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Social Impact Incubator Empowers Student, Alumni and Community Entrepreneurs

The Coleman Entrepreneurship Center (CEC) is teaching entrepreneurship the DePaul way by uplifting entrepreneurs from the Chicago community alongside those from DePaul.

On Jan. 24, the CEC welcomed its first cohort of the inaugural Social Impact Incubator program, a six-week boot camp that provides practical guidance for entrepreneurs to scale and grow their local businesses. Throughout the program, 15 participants – DePaul students and alumni as well as community members – gathered on Monday evenings to learn from entrepreneurs, DePaul faculty and subject matter experts.

CEC Executive Director Bruce Leech says he and Maija Renko, Coleman Chair of Entrepreneurship, wanted to launch a program that taught entrepreneurs how to financially grow their business while making an impact on the Chicago community. To be eligible for the program, participants had to have already established a legal entity for their startup.

“The students, the alumni and the community members we selected for the program seem to be in it for the right reasons, and they are benefitting from the conversations they’re having with each other,” Renko says.

Participants were asked to present their business plans during their first meeting, and again during the final meeting in early March, incorporating what they learned in the second pitch. “It’s not really about being good at pitching,” Leech says. “It’s more about the content and what they came in with and what they’re leaving with that will help them become successful afterward.” The CEC also partnered with Byline Bank to provide a $1,000 stipend to cohort members.

Another key component of the program is the one-on-one mentorship for participants. The CEC tapped its vast network of community and alumni entrepreneurs to match participants with a mentor who met with them once a week as well as once a month for six months following completion of the program.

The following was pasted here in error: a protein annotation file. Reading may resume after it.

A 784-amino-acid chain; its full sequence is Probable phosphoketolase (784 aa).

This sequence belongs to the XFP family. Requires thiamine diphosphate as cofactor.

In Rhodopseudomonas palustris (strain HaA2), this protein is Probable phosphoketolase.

DePaul MBA student Claoe Louis (BUS ’07) joined the program to help launch and grow his business Pinwrk, a mobile app that allows customers to connect with on-demand workers already scheduled to work in their area. Louis was matched with mentor John Crosson (MBA ’95), an entrepreneur and angel investor, who helped Louis identify his customer base for his business.

“I see a lot of companies that build great technology but it’s not always aligned with what the customer wants and needs,” Crosson says. “I wanted to be sure that we spent sufficient time uncovering the problems and making sure that the solution solved that problem and was valuable.”

Crosson adds that he was motivated to serve as a mentor in his program because he personally benefitted from mentor relationships when launching his own startups. “Working with DePaul students is very special,” he says. “While it’s been a long time since I attended DePaul for my MBA and also since starting my first company, I remember those early days and love that I get to help my fellow Blue Demons.”

For Louis, running his own business was always a dream from a young age. A native of the Caribbean island Saint Lucia, Louis worked in the technology field as a software engineer and manager for 12 years before returning to DePaul to pursue his MBA. “My mentality then was that you had to have all the skills to pull it off,” he says. “It wasn’t until a little later that I realized you just need the willingness to learn along the way.”

Although Louis has participated in several of the CEC’s programs – including the 2021 Hackathon Challenge – he says the Social Impact Incubator helped him identify his primary customer while providing him access to practical resources. “One of the things that the incubator helped me focus on is when launching a startup, don’t get overwhelmed by thinking about the overall market potential,” he says. “Think about your most accessible market first. And then organically grow from there.”

Leech says he and Renko designed the program so that entrepreneurs could learn about practical tools and tips they could immediately apply to their business, such as online marketing that improves search engine optimization. In addition, the mix of alumni, student and community members provided a camaraderie that helped the cohort learn and network with one other.

“We’ve got a very, very diverse group both demographically and business-wise,” Leech says. “And yet they’re all coming together with a common bond to learn from our content, and just as importantly – if not more so – to be there to support each other during those six weeks.”

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